According to EFF, the agency plans to triple the number of towers, from 135 today to 442, and upgrade existing towers with new technologies in the next several years.
There are three different types of towers: integrated fixed towers, remote video surveillance systems, and autonomous surveillance towers. They all focus on detecting people from afar, and the makers of the first two types claim that sophisticated cameras, radar sensors, and lasers on the towers can detect a person from over 7.5 miles away. The autonomous surveillance towers are the newest of the group, and though they have shorter range—they can detect a person from 1.7 miles away—they are equipped with movement-detecting radar and detection AI that allows for imagery to be analyzed without human review.
According to the 2023 CBP budget, the agency plans to consolidate all the towers into one interoperable program and ultimately erect a total of 723 towers between the northern and southern border.
But for all the technology, according to Maass, the goal of the program isn’t entirely clear: “I have never heard a very well-articulated explanation of what the goal is. Is it the goal to determine people from crossing the border? Is it to document people crossing the border? Is it to intercept people crossing the border? Like … what is it?”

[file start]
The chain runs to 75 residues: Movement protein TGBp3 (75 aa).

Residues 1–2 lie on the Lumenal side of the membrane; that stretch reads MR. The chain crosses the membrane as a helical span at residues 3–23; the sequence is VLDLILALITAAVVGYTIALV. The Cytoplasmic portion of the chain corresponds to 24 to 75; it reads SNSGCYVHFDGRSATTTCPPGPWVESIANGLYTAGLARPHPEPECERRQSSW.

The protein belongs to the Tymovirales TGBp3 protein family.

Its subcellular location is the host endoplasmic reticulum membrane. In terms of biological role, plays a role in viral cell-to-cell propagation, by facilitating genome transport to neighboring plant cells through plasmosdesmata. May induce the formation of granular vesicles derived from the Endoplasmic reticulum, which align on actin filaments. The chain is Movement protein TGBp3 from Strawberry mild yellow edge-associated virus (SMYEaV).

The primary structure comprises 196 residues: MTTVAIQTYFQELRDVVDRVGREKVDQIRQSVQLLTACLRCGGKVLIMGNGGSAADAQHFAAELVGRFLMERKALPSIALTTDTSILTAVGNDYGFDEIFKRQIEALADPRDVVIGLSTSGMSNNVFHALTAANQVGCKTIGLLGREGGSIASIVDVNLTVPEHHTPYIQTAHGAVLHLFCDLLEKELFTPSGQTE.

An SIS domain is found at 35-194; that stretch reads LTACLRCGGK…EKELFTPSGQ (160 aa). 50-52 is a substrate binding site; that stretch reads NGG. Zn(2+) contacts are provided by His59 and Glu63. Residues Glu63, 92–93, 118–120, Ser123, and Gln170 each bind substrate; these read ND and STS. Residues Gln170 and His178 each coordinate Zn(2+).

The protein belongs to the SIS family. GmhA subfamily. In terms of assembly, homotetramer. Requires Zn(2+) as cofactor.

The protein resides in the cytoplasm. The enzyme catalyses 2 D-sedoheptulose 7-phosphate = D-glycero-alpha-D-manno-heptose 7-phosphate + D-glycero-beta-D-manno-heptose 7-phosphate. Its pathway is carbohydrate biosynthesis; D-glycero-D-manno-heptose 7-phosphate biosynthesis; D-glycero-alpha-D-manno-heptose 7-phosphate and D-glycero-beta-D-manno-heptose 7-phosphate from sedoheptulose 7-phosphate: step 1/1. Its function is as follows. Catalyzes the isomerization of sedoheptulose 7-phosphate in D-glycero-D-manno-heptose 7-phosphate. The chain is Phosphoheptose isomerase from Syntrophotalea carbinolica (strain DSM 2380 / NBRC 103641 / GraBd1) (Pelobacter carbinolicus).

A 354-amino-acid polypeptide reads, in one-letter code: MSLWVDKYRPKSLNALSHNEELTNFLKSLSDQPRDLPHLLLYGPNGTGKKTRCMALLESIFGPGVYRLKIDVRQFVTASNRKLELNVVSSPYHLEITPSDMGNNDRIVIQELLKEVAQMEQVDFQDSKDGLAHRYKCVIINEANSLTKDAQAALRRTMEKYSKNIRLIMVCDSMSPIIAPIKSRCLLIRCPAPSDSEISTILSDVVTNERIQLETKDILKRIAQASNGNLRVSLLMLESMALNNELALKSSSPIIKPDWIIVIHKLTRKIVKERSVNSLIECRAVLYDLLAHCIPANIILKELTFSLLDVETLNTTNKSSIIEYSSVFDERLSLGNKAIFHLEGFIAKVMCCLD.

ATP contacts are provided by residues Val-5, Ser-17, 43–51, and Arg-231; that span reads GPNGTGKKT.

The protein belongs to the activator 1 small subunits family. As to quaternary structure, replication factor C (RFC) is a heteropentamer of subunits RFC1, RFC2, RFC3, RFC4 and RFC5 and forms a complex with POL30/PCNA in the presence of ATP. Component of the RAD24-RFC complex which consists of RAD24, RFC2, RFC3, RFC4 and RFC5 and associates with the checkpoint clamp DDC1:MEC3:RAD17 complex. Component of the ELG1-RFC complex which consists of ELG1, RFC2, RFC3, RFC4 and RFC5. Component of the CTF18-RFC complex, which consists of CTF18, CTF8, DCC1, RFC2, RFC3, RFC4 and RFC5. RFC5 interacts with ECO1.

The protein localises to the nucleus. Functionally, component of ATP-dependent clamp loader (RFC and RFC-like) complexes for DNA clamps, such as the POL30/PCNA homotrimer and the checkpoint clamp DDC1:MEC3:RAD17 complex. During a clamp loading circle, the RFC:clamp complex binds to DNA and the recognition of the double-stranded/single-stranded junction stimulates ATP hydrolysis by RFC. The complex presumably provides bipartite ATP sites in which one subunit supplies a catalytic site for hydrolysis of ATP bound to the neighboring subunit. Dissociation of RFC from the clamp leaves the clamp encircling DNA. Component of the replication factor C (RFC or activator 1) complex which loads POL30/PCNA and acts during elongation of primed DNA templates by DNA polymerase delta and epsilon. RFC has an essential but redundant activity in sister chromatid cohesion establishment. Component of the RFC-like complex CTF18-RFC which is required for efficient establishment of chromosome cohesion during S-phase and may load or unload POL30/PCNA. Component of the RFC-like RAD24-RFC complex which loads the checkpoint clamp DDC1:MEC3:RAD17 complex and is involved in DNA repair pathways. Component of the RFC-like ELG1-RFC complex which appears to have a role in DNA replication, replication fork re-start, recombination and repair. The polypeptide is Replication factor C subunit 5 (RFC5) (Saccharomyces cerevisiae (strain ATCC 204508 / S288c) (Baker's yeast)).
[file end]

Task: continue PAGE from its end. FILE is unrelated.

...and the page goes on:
So why is the program being expanded so drastically? We’re not totally sure, and the agency declined to comment on the record. According to Maass, justifications are rooted in the crisis mentality of agencies responding to migration at the border. “All you hear is Crisis at the border, crisis at the border,“He says, but usually the real crises are happening at points of entry or along common migration routes. “You don’t need a surveillance tower to know that there’s a bunch of asylum seekers camped out under a bridge in El Paso,” he says.
Maass says he found evidence of the US using surveillance towers at the border as early as 1930. But the risks of more advanced, more comprehensive, and more accurate technologies are real, especially when they target border communities.
All the surveillance is disrupting the daily lives of those communities, and a recent report by the ACLU of Texas showed that the mental health of residents was significantly affected by surveillance, whether assumed or real. David Donatti, a staff attorney with the group, says the research showed that “a majority of people avoided going to essential locations like grocery stores, hospitals, polling places, and community centers because they were afraid of encountering border patrol.”
Donatti also points out that migrants overwhelmingly enter the US legally and without trying to evade authorities, so surveillance tech isn’t needed in most cases. As legal options are squeezed, would-be migrants resort to more dangerous ones, but Donatti says more surveillance doesn’t address the root problem.